I also remember attending a conference in which the speaker tried, and failed, to get through 120 detailed slides in 45 minutes. It was an incredibly stressful experience as an observer, and goodness knows what it was like for the presenter.

Yesterday I attended a one day training course aimed at improving the presentation skills of the Business & IP Centre team, and wanted to pass on a few key learnings from the day:

1. Engage your audience – and in order to do so you need to understand who they are, what they want and what you want to communicate to them. Don’t just churn out the same presentation each time. Tailor it to each audience.

2. Ditch the; tell ’em what you’re going to say tell ’em tell ’em what you said, approach. Instead jump straight in with some kind, such as a powerful story, example or anecdote in order to ‘hook’ your audience from the start.

3. Keep you audience’s attention throughout using: the power of the pause (the longer the Death by PowerPointbetter), questions (rhetorical or actual), engaging examples or stories.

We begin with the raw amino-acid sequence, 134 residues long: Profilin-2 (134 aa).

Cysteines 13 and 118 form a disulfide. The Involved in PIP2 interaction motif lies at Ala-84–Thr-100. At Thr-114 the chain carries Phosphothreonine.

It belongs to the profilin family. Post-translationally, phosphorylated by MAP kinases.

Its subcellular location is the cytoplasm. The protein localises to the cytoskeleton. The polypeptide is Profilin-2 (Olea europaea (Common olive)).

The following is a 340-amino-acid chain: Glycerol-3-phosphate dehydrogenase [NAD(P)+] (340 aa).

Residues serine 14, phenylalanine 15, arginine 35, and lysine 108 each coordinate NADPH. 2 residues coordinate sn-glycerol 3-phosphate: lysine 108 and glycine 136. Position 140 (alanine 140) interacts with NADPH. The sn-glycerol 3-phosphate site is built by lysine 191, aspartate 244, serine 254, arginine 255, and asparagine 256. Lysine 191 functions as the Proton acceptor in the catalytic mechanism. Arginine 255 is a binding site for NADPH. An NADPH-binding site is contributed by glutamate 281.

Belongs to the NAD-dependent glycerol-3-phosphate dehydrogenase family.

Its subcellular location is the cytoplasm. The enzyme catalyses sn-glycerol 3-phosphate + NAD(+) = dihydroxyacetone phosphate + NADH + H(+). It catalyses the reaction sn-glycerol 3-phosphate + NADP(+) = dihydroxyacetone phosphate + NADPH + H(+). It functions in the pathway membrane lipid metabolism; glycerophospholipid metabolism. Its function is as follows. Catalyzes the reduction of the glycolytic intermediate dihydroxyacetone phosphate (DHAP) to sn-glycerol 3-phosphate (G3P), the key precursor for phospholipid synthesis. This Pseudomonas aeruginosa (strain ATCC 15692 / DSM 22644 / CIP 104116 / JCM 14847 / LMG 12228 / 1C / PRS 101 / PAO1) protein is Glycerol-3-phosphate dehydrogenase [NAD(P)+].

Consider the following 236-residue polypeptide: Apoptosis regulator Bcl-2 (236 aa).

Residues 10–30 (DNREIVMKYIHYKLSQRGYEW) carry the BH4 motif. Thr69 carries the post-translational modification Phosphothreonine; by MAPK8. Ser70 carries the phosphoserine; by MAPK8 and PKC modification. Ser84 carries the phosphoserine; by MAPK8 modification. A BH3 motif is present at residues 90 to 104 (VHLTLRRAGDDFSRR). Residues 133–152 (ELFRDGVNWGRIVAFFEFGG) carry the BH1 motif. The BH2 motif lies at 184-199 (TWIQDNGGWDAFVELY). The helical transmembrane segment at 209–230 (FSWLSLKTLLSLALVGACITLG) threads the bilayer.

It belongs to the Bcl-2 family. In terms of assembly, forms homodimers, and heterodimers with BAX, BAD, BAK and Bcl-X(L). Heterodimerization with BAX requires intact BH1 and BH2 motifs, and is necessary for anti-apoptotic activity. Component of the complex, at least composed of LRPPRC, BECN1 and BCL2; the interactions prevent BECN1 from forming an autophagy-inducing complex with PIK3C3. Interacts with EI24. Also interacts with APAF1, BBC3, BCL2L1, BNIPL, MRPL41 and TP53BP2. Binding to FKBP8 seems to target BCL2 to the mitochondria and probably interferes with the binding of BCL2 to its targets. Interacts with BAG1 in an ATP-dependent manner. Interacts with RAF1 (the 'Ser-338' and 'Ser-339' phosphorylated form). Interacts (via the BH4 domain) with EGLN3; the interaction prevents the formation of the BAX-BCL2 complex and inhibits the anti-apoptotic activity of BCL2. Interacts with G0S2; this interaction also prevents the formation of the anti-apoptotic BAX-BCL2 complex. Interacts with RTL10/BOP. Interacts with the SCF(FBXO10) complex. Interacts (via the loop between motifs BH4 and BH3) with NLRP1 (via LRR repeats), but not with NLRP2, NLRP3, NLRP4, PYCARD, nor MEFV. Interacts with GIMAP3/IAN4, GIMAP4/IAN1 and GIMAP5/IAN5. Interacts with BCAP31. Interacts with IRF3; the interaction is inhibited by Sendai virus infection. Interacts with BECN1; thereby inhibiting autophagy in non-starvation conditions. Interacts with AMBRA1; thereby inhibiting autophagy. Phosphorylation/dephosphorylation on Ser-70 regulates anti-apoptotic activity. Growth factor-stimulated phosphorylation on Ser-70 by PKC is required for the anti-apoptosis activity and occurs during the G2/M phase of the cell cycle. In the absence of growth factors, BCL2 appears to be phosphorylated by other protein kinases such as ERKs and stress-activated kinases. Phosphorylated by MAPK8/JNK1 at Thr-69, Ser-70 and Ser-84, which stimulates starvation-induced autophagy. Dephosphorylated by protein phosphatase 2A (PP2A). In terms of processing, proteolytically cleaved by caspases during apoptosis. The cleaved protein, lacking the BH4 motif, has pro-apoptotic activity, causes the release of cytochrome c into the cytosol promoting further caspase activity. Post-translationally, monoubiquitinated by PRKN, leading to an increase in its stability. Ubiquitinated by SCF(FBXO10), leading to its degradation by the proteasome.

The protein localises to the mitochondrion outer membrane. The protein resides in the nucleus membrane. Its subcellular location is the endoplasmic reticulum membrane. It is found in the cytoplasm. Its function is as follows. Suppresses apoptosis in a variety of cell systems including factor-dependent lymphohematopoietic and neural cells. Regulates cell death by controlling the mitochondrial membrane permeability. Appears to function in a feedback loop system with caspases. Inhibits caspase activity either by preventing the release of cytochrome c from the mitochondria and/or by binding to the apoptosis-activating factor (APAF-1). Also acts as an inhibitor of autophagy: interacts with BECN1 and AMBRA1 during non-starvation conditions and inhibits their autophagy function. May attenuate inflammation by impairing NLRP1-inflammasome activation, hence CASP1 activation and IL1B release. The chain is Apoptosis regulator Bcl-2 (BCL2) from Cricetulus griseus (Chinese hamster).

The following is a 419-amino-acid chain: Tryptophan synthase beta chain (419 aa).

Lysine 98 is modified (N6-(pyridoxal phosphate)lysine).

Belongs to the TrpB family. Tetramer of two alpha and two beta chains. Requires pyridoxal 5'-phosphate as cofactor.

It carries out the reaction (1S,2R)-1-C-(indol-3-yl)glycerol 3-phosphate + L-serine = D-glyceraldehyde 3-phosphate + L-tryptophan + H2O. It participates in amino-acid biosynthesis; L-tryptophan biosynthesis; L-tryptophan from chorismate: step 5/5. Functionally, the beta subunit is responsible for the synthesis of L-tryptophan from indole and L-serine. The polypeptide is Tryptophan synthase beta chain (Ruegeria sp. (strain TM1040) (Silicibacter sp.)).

4. Get rid of all of your PowerPoint slides that don’t explain or illustrate a point. How many times have you seen presenters simply reading their bullet points out?

For more details on this point have a look at this presentation on

Are you Desperately Seeking Finance?

A recurring theme when talking to early stage entrepreneurs is where are they going to get finance from.

In order to help address this problem we are devoting our next Inspiring Entrepreneurs event to this topic.

If you’re running, or about to launch, your own business, the we are offering a unique opportunity to pitch your idea to a panel of financial experts, including former “Dragon” Doug Richard.

Desperately Seeking Finance is a panel debate and discussion dedicated to the secrets of raising finance. As part of the evening, three entrepreneurs will present their business idea.

To qualify please send a 200 word summary of your business idea, including key financial projections, to

The deadline for submitting your plans is 25 March 2008, and those selected will be contacted the following week and asked to prepare a two minute presentation for the evening of 22 April.

Desperately Seeking Finance 2, Tuesday 22 April 2008, 18.15 – 21.00